Judith Wright's Poetry Essay

1591 words - 6 pages

Judith Wright's Poetry

In reference to Judith Wright's poetry as being of a unique and distinctive style, in particular
Wright is well known for her use of two subjects, that being the 'Australian aspect' where in her
work she commonly relates to the old traditional style of Australia's history and the harsh
landscape that is well known as an Australian trait. Three examples of this distinctive style of
writing is 'Remittance Man', 'South of my Days' and 'Legend'. The other of Wright's favoured
topics is the 'Womens view' or the feminist side of life, in which Wright creatively relays the
way a women perceives certain aspects of a subject compared to that of a man. there is also the
clear presence in all her feminist poems the indication of the womens traditional role in society
today and in particular the past. Three examples of this style is 'Women to Man', 'To Another
Housewife' and 'Eve to her Daughters'.
Whilst all of Wright's poetry has it's own way of giving the lasting impression of these two
aspects, in particular the poem Remittance Man stands out clearly in my mind as one of Wright's
most qualified examples of the Australian style. Even in the opening lines of this poem there is
the subtle indication of that impression that Wright so strongly feels for Australia and the people,
'The spendthrift, disinherited and graceless' this English outcast i.e The Remittance Man, has no
real class or presence of a respectable character, yet these three dishonorable words refer directly
to that almost traditional idea of what the Australian man was in the past. Once it is established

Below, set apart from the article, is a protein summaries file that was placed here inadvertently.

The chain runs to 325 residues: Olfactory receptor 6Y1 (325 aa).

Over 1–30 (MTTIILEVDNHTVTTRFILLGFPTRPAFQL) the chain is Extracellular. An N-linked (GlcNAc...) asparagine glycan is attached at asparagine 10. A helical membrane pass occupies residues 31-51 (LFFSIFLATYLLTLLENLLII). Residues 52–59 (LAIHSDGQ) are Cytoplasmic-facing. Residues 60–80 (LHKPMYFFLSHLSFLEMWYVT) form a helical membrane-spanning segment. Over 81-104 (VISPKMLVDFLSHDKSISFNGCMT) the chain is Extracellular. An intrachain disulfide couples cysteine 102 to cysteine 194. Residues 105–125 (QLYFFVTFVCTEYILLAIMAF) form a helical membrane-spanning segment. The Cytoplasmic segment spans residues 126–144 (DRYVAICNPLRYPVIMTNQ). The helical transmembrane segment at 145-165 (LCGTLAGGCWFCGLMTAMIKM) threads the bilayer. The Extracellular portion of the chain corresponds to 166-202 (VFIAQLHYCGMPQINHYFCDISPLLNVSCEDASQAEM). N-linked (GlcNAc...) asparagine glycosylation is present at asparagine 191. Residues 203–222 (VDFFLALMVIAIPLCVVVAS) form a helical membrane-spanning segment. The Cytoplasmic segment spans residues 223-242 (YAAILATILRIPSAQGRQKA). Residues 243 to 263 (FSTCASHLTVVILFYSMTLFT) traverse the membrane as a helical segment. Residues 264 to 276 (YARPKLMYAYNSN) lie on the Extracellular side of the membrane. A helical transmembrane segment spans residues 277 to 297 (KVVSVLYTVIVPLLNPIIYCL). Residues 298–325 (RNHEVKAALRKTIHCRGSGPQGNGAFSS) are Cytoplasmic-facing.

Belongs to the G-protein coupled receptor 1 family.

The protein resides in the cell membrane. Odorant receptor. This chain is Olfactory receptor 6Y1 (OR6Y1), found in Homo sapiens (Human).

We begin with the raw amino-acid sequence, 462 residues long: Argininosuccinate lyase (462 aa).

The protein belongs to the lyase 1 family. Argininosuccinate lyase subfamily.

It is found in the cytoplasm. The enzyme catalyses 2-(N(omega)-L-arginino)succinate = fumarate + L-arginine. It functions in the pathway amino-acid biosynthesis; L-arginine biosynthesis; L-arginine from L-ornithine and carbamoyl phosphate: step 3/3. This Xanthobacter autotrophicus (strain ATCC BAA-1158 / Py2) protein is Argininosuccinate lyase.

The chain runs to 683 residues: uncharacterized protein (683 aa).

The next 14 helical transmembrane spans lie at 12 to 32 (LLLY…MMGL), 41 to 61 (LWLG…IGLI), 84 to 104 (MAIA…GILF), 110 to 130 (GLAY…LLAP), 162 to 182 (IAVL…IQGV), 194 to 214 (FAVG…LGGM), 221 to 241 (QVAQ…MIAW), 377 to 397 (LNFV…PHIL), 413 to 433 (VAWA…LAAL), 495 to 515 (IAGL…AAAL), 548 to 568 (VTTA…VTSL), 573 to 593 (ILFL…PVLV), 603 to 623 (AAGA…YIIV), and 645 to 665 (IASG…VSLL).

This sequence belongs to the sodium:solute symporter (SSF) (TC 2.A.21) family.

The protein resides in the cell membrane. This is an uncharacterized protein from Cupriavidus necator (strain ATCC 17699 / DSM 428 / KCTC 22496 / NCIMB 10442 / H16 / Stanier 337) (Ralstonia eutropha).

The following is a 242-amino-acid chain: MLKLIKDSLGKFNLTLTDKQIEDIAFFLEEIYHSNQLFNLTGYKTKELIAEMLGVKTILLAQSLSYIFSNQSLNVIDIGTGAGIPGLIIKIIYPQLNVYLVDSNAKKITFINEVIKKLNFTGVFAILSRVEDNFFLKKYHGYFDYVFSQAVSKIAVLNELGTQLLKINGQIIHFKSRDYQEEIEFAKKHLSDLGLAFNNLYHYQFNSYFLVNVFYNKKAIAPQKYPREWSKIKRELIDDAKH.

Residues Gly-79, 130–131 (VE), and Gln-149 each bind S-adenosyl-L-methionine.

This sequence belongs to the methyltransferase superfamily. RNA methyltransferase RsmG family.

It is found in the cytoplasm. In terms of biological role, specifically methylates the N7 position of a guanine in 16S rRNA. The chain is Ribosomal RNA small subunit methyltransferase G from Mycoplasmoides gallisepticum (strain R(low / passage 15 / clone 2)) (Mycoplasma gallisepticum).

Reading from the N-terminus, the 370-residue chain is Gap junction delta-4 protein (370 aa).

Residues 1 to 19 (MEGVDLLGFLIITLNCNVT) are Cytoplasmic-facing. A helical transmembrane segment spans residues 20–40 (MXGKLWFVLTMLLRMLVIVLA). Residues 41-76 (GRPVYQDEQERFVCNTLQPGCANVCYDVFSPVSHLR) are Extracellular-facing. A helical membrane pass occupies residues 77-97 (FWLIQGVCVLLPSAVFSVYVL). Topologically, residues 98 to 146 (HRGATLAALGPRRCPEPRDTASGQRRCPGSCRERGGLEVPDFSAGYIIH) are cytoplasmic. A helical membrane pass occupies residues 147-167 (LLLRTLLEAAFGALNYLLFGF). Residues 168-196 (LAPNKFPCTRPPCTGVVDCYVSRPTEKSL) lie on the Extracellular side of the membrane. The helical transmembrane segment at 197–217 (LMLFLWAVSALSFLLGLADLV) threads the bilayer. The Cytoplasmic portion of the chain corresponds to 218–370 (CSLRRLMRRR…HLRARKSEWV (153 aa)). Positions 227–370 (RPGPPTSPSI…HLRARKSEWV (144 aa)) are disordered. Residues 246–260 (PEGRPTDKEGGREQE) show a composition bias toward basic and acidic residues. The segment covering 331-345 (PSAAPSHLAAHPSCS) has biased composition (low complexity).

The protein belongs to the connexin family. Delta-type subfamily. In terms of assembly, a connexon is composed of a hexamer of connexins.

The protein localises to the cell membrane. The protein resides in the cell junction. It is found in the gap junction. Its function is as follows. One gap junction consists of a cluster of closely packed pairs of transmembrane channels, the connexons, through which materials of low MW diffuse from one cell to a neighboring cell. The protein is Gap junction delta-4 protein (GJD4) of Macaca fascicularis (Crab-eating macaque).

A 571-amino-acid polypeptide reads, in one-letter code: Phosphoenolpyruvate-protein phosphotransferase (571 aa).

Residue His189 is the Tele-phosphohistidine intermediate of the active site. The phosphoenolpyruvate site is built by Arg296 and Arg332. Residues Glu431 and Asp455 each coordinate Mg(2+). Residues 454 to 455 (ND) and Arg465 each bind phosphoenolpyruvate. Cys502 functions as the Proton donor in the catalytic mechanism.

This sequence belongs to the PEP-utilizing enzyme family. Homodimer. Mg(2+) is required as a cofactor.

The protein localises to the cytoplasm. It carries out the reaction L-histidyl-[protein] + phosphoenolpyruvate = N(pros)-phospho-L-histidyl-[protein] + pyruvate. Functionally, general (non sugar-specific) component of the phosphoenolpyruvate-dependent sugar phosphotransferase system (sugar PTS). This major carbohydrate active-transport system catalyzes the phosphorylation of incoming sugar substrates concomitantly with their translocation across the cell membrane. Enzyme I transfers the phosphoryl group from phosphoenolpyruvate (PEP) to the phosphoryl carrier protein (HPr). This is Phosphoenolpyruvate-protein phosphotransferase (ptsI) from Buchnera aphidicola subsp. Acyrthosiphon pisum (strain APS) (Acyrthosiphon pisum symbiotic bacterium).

that this Remittance Man is not wanted in England however happily retreats to the shores of
Australia and finds self contentment with this almost opposite lifesyle where he feels no
jugdement is put on him, no more restrictions or unacceptable behaivour that he so frequently
disgraced his family with.
The main ideas of this poem is the constant comparison between the cold, formal aspect of
England to the harsh, laid back way of Australia, which is still a commonly perceived way that is
seen today. In the first stanza the line 'backtracks in the summer haze' gives the instant idea of
the Australian landscape that shows Wright's direct idea of what she distinguishes this as. This is
just the first in a numerous amount of lines that account for the typical view of Australia. There is
also a strong sense that Australia is the favoured compared to that of England, not just by the
Remittance Man but in Particular through the writing Wright's opinion seems clear, which is also
justified in her other Australian poems. Though England seems to have no real qualities in this
poem there is also subtle criticism to the refined English culture that Australians ironically are
renound to be the complete opposite in manner and in the social ettiquette that exists strongly in
England.
However once the English aspect is left behind The Remittance...

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